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    Publication Date: 2018-06-02
    Description: Objective Although the role of microRNA-17 (miR-17) has been identified as a tumour biomarker in various studies, its prognostic value in cancers remains unclear. Therefore, we performed a systematic review and meta-analysis to analyse and summarise the relationship between the miR-17 status and clinical outcome in a variety of human cancers. Design Systematic review and meta-analysis. Data sources PubMed, Web of Science and Embase from the first year of records to 15 May 2017. Outcomes The patients’ survival results were pooled, and pooled HRs with 95% CIs were calculated and used for measuring the strength of association between miR-17 and the prognosis of cancers, including hepatocellular carcinoma, lung cancer, osteosarcoma, glioma, T-cell lymphoblastic lymphoma and colon cancer. Heterogeneity, publication bias and subgroup analysis were also conducted. Results A total of 1096 patients were included in this meta-analysis from 12 articles. The results indicated that the increased expression of miR-17 played an unfavourable role in overall survival in various human carcinomas with the HR of 1.342 taking into account the publication bias. In subgroup analysis, HR of ethnicity (Caucasian HR=1.48 and Asian HR=1.40), disease (digestive system HR=1.36 and blood system cancer (HR=2.38), detection method (quantitative real-time PCR HR=1.40 and in situ hybridisation, HR=2.59) and detection sample (tissue HR=1.45 and serum HR=1.32) were significant with p〈0.05. For the analysis of disease-free survival and recurrence-free survival, the increased expression of miR-17 was associated with unfavourable prognosis (HR=1.40). Conclusions miR-17 may be a useful biomarker in predicting the clinical outcome of human cancers, but due to the limitations of the current studies, further verification of the role of miR-17 in human malignancies is urgently needed. PROSPERO registration number CRD42017065749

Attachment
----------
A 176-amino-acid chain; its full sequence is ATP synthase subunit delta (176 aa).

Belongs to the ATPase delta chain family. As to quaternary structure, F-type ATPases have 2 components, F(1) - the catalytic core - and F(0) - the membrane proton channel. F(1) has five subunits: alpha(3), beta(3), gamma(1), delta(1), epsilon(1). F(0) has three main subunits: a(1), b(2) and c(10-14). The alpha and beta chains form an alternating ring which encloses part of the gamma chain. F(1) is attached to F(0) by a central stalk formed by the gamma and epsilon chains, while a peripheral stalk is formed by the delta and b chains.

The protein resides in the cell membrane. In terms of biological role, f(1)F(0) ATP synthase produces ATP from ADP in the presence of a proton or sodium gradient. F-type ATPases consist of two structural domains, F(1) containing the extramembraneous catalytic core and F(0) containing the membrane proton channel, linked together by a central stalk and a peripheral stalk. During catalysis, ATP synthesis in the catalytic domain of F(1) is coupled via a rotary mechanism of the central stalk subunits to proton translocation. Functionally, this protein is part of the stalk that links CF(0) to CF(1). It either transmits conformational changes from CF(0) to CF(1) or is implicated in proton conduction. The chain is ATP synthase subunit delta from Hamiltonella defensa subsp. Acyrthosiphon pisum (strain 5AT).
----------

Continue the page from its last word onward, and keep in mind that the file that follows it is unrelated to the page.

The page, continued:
Keywords: Open access, Genetics and genomics
    Electronic ISSN: 2044-6055
    Topics: Medicine
    Published by BMJ Publishing
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